# Regular expressions in FastaChar¶

## What is a regular expression anyway?¶

The phrase regular expressions, also called regexes, is often used to mean the specific, standard textual syntax for representing patterns for matching text. Each character in a regular expression (that is, each character in the string describing its pattern) is either a metacharacter, having a special meaning, or a regular character that has a literal meaning.

For example, in the regex ‘a.’, a is a literal character which matches just ‘a’, while ‘.’ is a metacharacter that matches every character except a newline. Therefore, this regex matches, for example, ‘a ‘, or ‘ax’, or ‘a0’. Together, metacharacters and literal characters can be used to identify text of a given pattern, or process a number of instances of it.

Pattern matches may vary from a precise equality to a very general similarity, as controlled by the metacharacters. For example, ‘.’ is a very general pattern, [a-z] (match all lower case letters from ‘a’ to ‘z’) is less general and a is a precise pattern (matches just ‘a’). The metacharacter syntax is designed specifically to represent prescribed targets in a concise and flexible way to direct the automation of text processing of a variety of input data, in a form easy to type using a standard ASCII keyboard.

In FastaChar we use regular expressions to parse the header strings belonging to the sequences in fasta files.

Extensive information on regular expression can be found in sources on the internet, for example https://www.rexegg.com/regex-quickstart.html.

## How do we use regular expressions in FastaChar?¶

When FastaChar reads a fasta file with aligned sequences, this file can have a number of sequences pertaining to one taxon. For the analysis we would like to compare the sequences of this taxon with those of other taxa. In order to select all the sequences of a given taxon and label them with one name, the species name, FastaChar needs some way of knowing how to interpret the headers in the fasta files. This may be best illustrated using an example.

### Example¶

Let us say we have a fasta file with the following entry:

>WBET001_Nototeredo_norvagica_Ms_TK
TACTTTGTATTTTATTTTTTCTATTTGAGCGGGTTTGGT.....


Here we see that the first line is the header, as it starts with a “>”. The header string is aparently composed of the lab id followed by the species description, using an underscore to separate them. The header format now becomes:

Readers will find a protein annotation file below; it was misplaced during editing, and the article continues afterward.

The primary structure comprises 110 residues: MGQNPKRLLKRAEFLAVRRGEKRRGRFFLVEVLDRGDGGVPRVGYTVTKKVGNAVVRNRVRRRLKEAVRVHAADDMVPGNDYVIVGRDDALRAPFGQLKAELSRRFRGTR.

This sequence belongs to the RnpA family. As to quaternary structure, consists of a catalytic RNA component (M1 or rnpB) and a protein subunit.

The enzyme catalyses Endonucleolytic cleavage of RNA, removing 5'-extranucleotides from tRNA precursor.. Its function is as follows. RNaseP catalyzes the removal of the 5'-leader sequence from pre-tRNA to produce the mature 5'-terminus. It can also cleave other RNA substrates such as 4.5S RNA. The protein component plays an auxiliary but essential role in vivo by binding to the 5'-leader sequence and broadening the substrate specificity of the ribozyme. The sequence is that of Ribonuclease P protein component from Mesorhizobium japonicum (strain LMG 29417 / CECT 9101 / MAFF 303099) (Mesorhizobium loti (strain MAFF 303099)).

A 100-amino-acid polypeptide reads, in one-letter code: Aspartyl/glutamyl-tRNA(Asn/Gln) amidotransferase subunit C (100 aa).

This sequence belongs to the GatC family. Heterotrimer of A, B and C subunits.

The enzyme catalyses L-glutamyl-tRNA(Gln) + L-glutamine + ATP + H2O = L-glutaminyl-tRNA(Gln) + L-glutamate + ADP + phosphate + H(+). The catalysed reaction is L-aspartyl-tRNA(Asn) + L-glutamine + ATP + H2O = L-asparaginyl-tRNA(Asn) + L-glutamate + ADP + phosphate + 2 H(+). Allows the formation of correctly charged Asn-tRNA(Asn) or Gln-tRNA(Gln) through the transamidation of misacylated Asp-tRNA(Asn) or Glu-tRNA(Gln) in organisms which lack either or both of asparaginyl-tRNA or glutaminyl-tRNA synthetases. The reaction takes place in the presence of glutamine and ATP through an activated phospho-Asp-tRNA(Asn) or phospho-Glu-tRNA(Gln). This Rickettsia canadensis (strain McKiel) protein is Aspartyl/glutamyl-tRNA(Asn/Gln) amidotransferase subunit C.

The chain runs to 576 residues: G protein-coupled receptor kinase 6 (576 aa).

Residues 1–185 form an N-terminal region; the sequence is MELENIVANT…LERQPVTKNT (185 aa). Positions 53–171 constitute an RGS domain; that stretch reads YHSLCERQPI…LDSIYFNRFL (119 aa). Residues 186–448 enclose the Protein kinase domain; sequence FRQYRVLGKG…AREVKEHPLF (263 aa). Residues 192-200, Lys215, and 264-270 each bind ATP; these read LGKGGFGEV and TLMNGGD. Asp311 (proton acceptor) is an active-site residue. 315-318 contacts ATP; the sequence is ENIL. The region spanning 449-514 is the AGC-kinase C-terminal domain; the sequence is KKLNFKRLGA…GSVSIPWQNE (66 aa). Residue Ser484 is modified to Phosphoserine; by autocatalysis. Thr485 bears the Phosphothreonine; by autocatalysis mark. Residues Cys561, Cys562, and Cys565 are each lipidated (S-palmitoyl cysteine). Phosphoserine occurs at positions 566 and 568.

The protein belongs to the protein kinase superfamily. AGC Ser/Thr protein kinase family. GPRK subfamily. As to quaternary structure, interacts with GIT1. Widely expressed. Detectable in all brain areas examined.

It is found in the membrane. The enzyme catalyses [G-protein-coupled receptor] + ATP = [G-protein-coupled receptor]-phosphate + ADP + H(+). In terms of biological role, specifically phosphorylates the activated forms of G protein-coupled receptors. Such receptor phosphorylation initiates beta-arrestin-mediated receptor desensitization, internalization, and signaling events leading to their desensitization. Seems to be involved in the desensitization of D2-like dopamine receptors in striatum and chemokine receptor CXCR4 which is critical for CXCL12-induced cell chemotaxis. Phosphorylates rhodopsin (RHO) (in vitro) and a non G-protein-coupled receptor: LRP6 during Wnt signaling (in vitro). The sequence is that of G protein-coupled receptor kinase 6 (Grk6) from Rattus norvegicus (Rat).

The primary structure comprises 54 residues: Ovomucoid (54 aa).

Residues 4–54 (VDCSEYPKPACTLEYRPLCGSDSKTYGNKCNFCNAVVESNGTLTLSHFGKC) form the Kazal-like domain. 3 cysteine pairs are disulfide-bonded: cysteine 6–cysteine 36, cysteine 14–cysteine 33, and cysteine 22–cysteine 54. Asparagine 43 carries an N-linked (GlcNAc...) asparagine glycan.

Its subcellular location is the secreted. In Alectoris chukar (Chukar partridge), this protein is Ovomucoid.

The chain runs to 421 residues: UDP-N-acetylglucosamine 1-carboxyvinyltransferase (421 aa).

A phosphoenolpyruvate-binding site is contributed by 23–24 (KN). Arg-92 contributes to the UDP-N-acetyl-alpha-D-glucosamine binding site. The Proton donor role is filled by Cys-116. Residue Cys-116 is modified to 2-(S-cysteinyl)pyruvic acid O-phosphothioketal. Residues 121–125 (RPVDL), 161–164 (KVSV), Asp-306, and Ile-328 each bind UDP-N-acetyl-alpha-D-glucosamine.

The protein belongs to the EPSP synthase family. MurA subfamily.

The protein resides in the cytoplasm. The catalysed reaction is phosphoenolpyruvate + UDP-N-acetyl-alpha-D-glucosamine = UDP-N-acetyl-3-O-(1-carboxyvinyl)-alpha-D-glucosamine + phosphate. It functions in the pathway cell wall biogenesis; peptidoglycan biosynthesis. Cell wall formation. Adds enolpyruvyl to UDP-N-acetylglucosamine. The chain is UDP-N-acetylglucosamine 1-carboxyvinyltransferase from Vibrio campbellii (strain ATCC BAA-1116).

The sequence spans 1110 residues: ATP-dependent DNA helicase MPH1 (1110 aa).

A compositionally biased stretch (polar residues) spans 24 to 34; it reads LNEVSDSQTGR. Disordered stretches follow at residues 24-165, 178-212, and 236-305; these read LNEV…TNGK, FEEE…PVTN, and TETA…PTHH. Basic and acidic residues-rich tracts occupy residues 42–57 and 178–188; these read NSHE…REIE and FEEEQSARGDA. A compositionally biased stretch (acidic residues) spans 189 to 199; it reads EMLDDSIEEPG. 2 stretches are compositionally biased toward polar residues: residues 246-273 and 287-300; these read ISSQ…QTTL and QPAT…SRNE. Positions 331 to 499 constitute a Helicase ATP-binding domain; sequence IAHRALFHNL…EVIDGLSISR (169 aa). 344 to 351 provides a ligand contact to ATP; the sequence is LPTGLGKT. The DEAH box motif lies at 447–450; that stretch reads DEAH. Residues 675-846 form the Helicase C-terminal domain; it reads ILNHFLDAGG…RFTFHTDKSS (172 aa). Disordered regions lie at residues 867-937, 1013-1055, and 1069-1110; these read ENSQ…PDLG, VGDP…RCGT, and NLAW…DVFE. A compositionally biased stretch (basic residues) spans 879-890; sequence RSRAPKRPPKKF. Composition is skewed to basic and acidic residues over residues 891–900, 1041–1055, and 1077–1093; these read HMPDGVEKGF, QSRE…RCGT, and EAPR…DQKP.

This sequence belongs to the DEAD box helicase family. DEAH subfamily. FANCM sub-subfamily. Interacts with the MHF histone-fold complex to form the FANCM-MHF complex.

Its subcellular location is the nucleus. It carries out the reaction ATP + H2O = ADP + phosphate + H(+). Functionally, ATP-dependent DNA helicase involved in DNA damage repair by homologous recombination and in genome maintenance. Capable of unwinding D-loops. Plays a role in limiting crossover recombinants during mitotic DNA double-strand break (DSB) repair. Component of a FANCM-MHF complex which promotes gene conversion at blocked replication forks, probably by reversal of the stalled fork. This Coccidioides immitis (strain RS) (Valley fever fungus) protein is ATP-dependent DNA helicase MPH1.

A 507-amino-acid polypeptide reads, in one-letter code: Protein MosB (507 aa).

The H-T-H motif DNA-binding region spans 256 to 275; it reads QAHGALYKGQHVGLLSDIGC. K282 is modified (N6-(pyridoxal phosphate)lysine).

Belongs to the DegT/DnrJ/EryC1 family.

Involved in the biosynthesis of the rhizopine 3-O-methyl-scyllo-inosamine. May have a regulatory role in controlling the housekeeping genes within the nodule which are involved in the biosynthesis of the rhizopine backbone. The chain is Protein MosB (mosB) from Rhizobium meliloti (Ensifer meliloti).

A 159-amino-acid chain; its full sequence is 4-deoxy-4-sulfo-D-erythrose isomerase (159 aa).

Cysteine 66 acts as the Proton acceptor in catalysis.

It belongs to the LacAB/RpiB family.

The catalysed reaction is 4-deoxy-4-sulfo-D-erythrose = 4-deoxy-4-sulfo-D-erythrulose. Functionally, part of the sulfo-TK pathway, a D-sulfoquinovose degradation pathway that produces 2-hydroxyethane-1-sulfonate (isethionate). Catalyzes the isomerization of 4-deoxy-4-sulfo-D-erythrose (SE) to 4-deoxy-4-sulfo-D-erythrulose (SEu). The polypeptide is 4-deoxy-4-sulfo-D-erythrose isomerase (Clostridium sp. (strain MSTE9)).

{ID}_{SPECIES}


In order to specify the regular expression for the ID string, we need to know how the other id’s in this file look like. If we know that all lab codes start with ‘WBET’, we could specify something like:

WBET[0-9]+


which should be interpreted as the id starts with WBET and is followed by at least one numerical, but nothing else. THe WBET part is taken literal. The part between [ ] represents the position of one single character. In this case this character can be any in the range from 0 to 9. The + means that the preceding character (or possible characters) can be repeated.

This would work for this example, but when a different file is opened, then this expression might not match. As an alternative approach we could be more general. So we may say that the id may contain alphanumeric characters and a period, and at least one character. This translates to:

[A-Za-z0-9\.]+


Now the first character can be anything from upper case and lower case letters that appear in the (English) alphabet, any digits from 0 - 9 and a period. The symbol . has a special meaning in regular expressions, so that if the literal symbol is meant, it must be escaped by a backslash. What follows of the id string should be a character that follows the same restriction as the first character does, as indicated by the + symbol.

This representation would match our example WBTE001, but also PC025239.1, or ZSM20100595. Similar considerations apply to how the regular expression should be described for the species string.

## Can we disable the use of regular expressions?¶

It can be, of course, that species names and lab codes within a single fasta file do not adhere to a specific format, or they are formatted in such a way that it is not easy to find a regular expression pattern that works for all entries. The solution in such a case would be to specify a regular expression that captures all.

{SPECIES}

.*